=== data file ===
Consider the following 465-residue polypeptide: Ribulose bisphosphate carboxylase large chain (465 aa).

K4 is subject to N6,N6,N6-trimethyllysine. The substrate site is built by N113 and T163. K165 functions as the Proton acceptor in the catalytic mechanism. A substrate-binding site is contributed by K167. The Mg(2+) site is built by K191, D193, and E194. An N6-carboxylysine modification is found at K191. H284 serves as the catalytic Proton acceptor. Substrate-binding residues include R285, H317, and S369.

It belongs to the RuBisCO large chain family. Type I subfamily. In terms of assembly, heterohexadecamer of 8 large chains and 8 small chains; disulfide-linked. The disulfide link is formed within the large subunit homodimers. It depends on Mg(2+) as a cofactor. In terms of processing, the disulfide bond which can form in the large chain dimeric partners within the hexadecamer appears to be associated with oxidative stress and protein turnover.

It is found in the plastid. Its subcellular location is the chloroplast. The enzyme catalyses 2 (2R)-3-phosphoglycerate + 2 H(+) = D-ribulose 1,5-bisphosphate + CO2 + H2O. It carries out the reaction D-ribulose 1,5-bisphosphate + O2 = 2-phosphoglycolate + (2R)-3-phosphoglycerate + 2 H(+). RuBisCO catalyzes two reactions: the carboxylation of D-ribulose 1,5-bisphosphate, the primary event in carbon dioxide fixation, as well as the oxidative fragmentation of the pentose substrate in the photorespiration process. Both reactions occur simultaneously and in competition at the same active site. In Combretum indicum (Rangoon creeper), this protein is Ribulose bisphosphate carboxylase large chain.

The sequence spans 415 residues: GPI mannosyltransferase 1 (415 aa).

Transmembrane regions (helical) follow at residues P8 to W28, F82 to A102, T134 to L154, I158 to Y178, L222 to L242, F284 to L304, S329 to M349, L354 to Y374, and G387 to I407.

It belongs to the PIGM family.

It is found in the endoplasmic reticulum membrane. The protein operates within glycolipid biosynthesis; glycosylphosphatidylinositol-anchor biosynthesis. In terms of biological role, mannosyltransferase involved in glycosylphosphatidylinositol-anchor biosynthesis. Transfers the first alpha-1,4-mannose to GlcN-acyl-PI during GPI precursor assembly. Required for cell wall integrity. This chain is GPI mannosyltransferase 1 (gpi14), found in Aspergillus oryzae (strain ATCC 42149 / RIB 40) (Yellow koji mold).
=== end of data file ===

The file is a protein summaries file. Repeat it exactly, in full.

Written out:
Consider the following 465-residue polypeptide: Ribulose bisphosphate carboxylase large chain (465 aa).

K4 is subject to N6,N6,N6-trimethyllysine. The substrate site is built by N113 and T163. K165 functions as the Proton acceptor in the catalytic mechanism. A substrate-binding site is contributed by K167. The Mg(2+) site is built by K191, D193, and E194. An N6-carboxylysine modification is found at K191. H284 serves as the catalytic Proton acceptor. Substrate-binding residues include R285, H317, and S369.

It belongs to the RuBisCO large chain family. Type I subfamily. In terms of assembly, heterohexadecamer of 8 large chains and 8 small chains; disulfide-linked. The disulfide link is formed within the large subunit homodimers. It depends on Mg(2+) as a cofactor. In terms of processing, the disulfide bond which can form in the large chain dimeric partners within the hexadecamer appears to be associated with oxidative stress and protein turnover.

It is found in the plastid. Its subcellular location is the chloroplast. The enzyme catalyses 2 (2R)-3-phosphoglycerate + 2 H(+) = D-ribulose 1,5-bisphosphate + CO2 + H2O. It carries out the reaction D-ribulose 1,5-bisphosphate + O2 = 2-phosphoglycolate + (2R)-3-phosphoglycerate + 2 H(+). RuBisCO catalyzes two reactions: the carboxylation of D-ribulose 1,5-bisphosphate, the primary event in carbon dioxide fixation, as well as the oxidative fragmentation of the pentose substrate in the photorespiration process. Both reactions occur simultaneously and in competition at the same active site. In Combretum indicum (Rangoon creeper), this protein is Ribulose bisphosphate carboxylase large chain.

The sequence spans 415 residues: GPI mannosyltransferase 1 (415 aa).

Transmembrane regions (helical) follow at residues P8 to W28, F82 to A102, T134 to L154, I158 to Y178, L222 to L242, F284 to L304, S329 to M349, L354 to Y374, and G387 to I407.

It belongs to the PIGM family.

It is found in the endoplasmic reticulum membrane. The protein operates within glycolipid biosynthesis; glycosylphosphatidylinositol-anchor biosynthesis. In terms of biological role, mannosyltransferase involved in glycosylphosphatidylinositol-anchor biosynthesis. Transfers the first alpha-1,4-mannose to GlcN-acyl-PI during GPI precursor assembly. Required for cell wall integrity. This chain is GPI mannosyltransferase 1 (gpi14), found in Aspergillus oryzae (strain ATCC 42149 / RIB 40) (Yellow koji mold).